Sweet Corn

Sweet Corn

A true testament to summer’s arrival and a native to the America’s, Fresh Sweet Corn is a cause for summer celebration.  We try to pick our corn at the height of it sweetness, before the sugars turn to starch. 


Storage and Handling:

First lets talk about the most opportune time to enjoy your Freshly Picked Sweet Corn. It should be eaten as soon as possible to experience the peak of its sweetness.  For good old corn on the cob, eat it within 2 days.  If you do need to hold it in the refrigerator, leave the husks on and store them in a plastic bag.  If kept for more than 2 days we recommend cutting the corn off of the cob and using it in a recipe.


Now lets talk about bugs.  Finding a bug in your corn is not a cause to throw away perfectly good corn.  Simply cut off the buggy part and eat the rest.  Finding a bug in your corn is a testament to the fact that the corn you are eating and feeding your family is Certified Organic.  Corn is not an easy crop to grow organically and clean of bugs. 

Conventionally grown corn is either sprayed regularly with pesticides or is Genetically Modified to kill the bugs. 


How to freeze your Sweet Corn for the winter:

1.      Husk your ears of corn and remove the silks.

2.      Bring a large pot of water to a boil.

3.      Once boiling fill the pot with as much corn as you can, and let the corn sit in the boiling water for 60 seconds to quickly blanch the kernels.

4.      Immediately remove the blanched corn to an ice bath to stop the cooking process.

5.      Once the corn is cool, let it drip dry, then cut the kernels from the cob, put them into freezer bags, remove as much air as possible and put directly into your freezer.

6.      This is great later for soups, side dishes, salsas, or as an addition to any recipe that calls for corn.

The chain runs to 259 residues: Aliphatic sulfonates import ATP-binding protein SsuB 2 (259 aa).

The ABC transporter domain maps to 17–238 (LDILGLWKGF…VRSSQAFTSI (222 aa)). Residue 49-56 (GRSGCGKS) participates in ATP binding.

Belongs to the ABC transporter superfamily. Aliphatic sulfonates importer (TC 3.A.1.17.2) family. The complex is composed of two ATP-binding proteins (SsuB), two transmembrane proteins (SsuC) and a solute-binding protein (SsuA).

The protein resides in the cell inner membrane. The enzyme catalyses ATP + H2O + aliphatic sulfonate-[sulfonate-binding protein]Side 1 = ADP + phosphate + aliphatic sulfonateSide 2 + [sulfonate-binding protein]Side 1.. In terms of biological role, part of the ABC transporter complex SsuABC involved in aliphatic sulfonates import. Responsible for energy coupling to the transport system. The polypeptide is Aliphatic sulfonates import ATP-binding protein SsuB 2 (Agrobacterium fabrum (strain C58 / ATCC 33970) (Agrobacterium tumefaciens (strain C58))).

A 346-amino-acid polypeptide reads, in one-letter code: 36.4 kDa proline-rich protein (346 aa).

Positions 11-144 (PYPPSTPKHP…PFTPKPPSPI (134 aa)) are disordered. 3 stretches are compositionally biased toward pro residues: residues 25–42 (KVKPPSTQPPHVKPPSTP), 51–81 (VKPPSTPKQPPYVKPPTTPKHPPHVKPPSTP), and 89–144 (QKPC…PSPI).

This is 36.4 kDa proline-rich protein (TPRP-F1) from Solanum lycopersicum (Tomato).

* a couple shareholders have told me that they’ve successfully froze their corn using the method above, but not cutting off the kernels.  They freeze the corn whole for a real treat of corn on the cob in the winter!


Culinary Uses:

First things first, corn on the cob.  That’s a no-brainer, but there are a variety of ways to cook, or not cook, corn on the cob.  I almost never eat corn on the cob cooked, if its freshly picked and organic, I like it raw.  Yes its delicious!  Give it a try. 

Otherwise, you can boil or steam it, being careful not to overcook it; you want those kernels to be crisp and juicy.  Or, my favorite method, soak the whole corn, husk and all in water for 5 to 10 minutes and then grill it.  Some of the water will seep in through the layers in the husk and steam the corn while it’s on the grill.  Cook until the husk is slightly charred.

Another is to husk and clean the corn, spread butter (and perhaps seasoning!) on the corn, then wrap it in foil and grill it.  This is also a delicious method.


Corn can also be cut from the cob for use in simple and delicious corn sautés, salsas, soups, side dishes, and entrees.